Varanus exanthematicus  

Savannah monitor


DISTRIBUTION: Benin, Burkina Faso, Cameroon, Central African Republic (CAR), Chad, Democratic Republic of the Congo, Republic of the Cote d’Ivoire, Equatorial Guinea, Eritrea, Ethiopia, Gambia, Ghana, Guinea, Guinea-Bissau, Kenya, Liberia, Mali, Mauritania, Niger, Nigeria, Senegal, Sierra Leone, South Sudan, Sudan, Togo, Uganda (see Auliya & Koch 2020)

RED LIST STATUS: Least Concern (LC) in 2012

CITES: Appendix II


Togo. – The species is not protected, and widely used for domestic purposes and the international pet trade


Benin. – In the National Red List of Benin, V. exanthematicus is classified as Near threatened (NT).  Although studies to assess the extent of threats to monitor lizards are lacking in Benin, the main threats identified so far are overhunting (their products and by-products are common in traditional medicine and bushmeat markets), habitat loss due to illegal logging and land conversion to agriculture and urbanization. In northern Benin they have been largely extirpated. V. exanthematicus is more common in the markets of traditional medicine and bushmeat, and according to local communities is likely the most hunted species in northern Benin. Formerly very common in fallows, the species has almost disappeared especially in the Soudanian zone due to overexploitation.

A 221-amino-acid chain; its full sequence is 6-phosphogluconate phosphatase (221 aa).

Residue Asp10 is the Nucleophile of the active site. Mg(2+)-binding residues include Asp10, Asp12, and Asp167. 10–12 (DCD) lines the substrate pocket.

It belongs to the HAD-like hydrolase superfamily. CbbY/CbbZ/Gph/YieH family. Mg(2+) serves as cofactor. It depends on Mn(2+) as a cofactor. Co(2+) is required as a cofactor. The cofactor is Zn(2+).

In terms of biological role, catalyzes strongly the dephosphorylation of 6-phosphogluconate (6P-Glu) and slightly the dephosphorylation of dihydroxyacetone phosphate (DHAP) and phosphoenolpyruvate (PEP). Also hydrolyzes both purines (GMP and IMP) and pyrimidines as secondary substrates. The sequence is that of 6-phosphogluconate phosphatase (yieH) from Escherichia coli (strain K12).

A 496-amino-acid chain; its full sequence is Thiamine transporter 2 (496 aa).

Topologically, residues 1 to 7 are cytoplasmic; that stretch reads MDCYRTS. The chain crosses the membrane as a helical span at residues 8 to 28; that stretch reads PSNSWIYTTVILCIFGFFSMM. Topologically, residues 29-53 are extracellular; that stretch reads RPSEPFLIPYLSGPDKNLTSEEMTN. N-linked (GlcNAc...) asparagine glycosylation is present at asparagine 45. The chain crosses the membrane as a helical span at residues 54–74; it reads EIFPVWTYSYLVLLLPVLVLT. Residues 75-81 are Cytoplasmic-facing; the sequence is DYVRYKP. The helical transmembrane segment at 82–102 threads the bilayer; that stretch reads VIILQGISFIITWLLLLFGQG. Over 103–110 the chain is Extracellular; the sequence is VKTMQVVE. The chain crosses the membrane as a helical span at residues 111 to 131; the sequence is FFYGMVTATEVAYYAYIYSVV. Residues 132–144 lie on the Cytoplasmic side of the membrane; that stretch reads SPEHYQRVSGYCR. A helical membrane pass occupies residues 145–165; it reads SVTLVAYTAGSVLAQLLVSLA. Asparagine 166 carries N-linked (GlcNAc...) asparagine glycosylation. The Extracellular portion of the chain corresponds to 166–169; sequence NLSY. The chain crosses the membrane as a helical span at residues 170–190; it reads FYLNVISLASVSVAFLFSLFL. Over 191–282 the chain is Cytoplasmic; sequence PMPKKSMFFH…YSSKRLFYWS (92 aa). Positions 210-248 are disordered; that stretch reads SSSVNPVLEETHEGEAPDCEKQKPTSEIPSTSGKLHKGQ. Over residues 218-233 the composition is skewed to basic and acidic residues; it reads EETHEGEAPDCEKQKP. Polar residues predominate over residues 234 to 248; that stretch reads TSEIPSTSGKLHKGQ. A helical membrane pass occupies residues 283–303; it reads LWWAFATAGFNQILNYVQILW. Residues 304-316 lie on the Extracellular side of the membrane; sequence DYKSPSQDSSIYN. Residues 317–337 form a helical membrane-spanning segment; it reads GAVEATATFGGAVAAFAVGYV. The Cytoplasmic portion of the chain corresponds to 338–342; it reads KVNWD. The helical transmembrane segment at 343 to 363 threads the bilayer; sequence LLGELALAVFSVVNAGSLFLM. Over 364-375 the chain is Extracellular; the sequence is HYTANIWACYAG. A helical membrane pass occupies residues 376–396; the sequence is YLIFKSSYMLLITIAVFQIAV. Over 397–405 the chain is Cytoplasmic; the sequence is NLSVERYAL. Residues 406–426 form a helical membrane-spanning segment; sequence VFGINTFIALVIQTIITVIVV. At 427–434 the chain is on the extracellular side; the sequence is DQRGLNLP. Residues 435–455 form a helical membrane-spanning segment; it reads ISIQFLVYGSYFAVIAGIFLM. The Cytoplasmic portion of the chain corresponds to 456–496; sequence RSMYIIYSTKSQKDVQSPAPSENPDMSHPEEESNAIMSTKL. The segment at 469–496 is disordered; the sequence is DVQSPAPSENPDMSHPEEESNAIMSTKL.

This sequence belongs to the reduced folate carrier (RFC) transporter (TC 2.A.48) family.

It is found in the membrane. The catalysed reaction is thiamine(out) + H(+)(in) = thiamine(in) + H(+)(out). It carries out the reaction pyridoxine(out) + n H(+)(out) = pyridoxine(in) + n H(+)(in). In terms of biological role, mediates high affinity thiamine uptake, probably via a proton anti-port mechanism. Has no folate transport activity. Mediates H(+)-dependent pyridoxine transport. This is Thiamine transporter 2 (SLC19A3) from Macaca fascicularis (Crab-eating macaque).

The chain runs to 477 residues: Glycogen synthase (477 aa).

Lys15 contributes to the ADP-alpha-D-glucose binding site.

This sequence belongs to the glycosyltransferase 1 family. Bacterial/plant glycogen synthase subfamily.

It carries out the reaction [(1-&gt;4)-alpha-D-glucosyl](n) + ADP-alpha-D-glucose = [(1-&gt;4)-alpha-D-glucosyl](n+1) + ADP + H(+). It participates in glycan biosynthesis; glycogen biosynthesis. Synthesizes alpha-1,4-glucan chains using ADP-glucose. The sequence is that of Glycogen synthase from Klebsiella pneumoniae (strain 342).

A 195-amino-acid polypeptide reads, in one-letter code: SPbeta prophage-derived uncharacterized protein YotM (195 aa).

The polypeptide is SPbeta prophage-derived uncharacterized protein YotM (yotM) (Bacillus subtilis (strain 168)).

Benin. – Information on the overall distribution of the species in Benin is lacking. Surveys are urgently required for populations of V. exanthematicus to provides data on size and abundance and population density estimates and assess potential local threats. Many aspects of the species’ life history remain uninvestigated, e.g., morphological characteristics, growth, nesting behaviour, survival rates and habitat selection that are important to understand how these are impacted by the varying threats. With this knowledge, appropriate conservation management programs can be developed.

Besides, it is important to idenitfy the genetic status of the species, that is essential to distinguish populations also compared to those of range States. Further it is to maintain genetically pure stocks in wildlife farms; genetic identity of farm-reared V. exanthematicus must be ascertained through molecular techniques before any of these animals are released into the wild (prevent genetic pollution).


Benin. – Restauration of sacred natural sites of sacred monitor lizards in northern Benin in order to register it on Indigenous and Community Conservation Area (ICCA).

A live adult V. exanthematicus in a traditional medicine market, Benin © Bio Ouré R